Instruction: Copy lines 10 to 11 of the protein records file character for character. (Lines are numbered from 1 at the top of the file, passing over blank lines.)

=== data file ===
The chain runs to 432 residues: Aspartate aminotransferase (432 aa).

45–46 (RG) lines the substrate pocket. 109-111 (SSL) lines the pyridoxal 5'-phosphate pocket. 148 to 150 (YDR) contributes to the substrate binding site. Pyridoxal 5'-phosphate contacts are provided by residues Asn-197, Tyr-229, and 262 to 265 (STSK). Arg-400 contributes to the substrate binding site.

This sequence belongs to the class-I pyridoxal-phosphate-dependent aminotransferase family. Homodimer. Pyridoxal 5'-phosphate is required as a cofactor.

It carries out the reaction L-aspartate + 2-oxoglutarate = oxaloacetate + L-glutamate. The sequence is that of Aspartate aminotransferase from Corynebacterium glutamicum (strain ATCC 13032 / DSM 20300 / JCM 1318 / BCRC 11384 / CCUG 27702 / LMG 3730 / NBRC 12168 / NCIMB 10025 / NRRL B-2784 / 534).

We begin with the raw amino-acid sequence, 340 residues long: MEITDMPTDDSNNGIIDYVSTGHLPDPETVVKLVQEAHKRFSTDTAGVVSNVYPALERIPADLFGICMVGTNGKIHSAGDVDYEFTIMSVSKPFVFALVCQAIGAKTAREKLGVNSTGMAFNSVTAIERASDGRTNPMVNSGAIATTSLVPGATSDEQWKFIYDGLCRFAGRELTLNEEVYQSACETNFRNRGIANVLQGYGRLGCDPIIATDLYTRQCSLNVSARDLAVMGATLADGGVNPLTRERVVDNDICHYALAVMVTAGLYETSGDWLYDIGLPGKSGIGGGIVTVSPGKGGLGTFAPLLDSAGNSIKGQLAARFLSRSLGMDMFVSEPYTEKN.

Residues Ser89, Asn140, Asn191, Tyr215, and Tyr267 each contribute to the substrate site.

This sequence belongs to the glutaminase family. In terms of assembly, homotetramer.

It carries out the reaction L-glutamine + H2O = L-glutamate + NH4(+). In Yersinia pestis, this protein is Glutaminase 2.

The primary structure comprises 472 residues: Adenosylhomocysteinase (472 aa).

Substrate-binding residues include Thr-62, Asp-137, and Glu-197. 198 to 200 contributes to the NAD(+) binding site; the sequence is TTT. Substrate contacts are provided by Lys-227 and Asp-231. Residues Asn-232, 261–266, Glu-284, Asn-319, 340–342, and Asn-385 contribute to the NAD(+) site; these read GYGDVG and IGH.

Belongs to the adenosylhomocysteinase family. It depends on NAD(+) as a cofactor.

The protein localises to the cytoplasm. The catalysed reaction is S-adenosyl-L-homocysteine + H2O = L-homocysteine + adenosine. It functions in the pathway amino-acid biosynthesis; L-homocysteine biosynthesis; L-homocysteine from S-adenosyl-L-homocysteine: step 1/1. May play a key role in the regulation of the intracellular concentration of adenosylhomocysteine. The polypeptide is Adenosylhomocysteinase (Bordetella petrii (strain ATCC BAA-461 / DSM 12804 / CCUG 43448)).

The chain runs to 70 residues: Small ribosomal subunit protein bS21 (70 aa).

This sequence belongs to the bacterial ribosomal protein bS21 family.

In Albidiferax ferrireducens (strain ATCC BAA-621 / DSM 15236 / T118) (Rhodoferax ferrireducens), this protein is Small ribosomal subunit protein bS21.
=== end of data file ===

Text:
Substrate-binding residues include Thr-62, Asp-137, and Glu-197. 198 to 200 contributes to the NAD(+) binding site; the sequence is TTT. Substrate contacts are provided by Lys-227 and Asp-231. Residues Asn-232, 261–266, Glu-284, Asn-319, 340–342, and Asn-385 contribute to the NAD(+) site; these read GYGDVG and IGH.

Belongs to the adenosylhomocysteinase family. It depends on NAD(+) as a cofactor.